By: Reza Hendrickse, Portfolio Manager at PPS Investments.
The Monetary Policy Committee (MPC) once again voted to keep rates on hold this month, having last cut rates in July. The Committee was split three to two in favour of staying on hold, despite inflation having steadily surprised on the downside in recent months, arguably having provided ample scope for a cut.
Some might view the decision as overly cautious, particularly given the prevailing low growth backdrop, which has contributed to disinflationary pressures. The decision to remain on hold though, was predominantly driven by the view that the MPC would like to see inflation expectations moderate further to the midpoint of the target band. The Quarterly Projection Model (QPM) predicts a rate cut of 25 basis points in the third quarter of 2020, but this is viewed as data dependent.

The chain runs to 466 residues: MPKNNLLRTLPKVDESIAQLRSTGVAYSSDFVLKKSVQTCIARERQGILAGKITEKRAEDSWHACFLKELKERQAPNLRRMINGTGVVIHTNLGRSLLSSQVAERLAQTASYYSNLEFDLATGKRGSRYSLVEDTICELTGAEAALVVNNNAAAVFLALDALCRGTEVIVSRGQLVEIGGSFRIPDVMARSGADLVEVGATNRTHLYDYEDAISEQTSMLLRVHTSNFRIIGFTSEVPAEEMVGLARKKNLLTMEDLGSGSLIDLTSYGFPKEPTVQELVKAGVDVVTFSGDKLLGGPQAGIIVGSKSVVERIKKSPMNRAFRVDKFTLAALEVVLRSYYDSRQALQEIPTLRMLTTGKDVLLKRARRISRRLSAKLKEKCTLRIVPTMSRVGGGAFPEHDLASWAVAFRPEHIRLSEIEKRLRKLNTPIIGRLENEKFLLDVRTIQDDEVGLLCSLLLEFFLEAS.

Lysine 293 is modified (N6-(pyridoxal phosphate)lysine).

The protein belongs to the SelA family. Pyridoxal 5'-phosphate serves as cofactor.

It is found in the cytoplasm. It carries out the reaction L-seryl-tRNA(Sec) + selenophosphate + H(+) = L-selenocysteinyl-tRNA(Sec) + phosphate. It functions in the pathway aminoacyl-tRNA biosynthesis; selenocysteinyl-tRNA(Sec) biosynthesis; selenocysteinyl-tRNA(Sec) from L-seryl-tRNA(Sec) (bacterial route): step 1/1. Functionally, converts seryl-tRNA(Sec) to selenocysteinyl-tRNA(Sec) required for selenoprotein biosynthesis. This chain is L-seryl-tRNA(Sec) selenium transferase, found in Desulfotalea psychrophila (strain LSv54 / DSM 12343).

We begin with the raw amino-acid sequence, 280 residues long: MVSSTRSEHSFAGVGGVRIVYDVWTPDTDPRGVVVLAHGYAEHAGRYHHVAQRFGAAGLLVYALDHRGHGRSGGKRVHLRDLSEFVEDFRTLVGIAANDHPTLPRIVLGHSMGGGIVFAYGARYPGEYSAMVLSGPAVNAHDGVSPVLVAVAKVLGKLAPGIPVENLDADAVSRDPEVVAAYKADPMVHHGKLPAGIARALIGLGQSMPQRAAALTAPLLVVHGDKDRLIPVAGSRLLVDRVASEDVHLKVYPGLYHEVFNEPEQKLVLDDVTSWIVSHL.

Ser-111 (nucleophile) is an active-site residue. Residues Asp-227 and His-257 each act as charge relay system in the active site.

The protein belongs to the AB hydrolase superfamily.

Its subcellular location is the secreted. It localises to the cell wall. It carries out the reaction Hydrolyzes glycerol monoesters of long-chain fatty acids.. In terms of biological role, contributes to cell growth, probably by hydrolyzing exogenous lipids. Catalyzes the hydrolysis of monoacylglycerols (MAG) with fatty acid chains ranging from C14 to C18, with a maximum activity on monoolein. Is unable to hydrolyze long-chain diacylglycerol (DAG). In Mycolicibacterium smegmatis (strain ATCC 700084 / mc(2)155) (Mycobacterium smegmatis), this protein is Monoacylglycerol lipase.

The MPC’s reluctance to cut rates remains in contrast to US policy, which has seen three rate cuts so far this year. Muddying the waters slightly, is the growing possibility of a negative Moody’s credit rating announcement next year, which the committee probably has had to start factoring into their decision-making.
The potential negative effect on inflation that a downgrade might have via a weaker currency, is likely to be in the back of the committees’ mind as something to pre-emptively manage.
Looking ahead, should inflation continue to surprise on the downside going forward, it would provide decisive room for lower rates locally, without negatively affecting SA’s relatively attractive real interest rate level compared to the rest of the world, which the MPC has sought to preserve.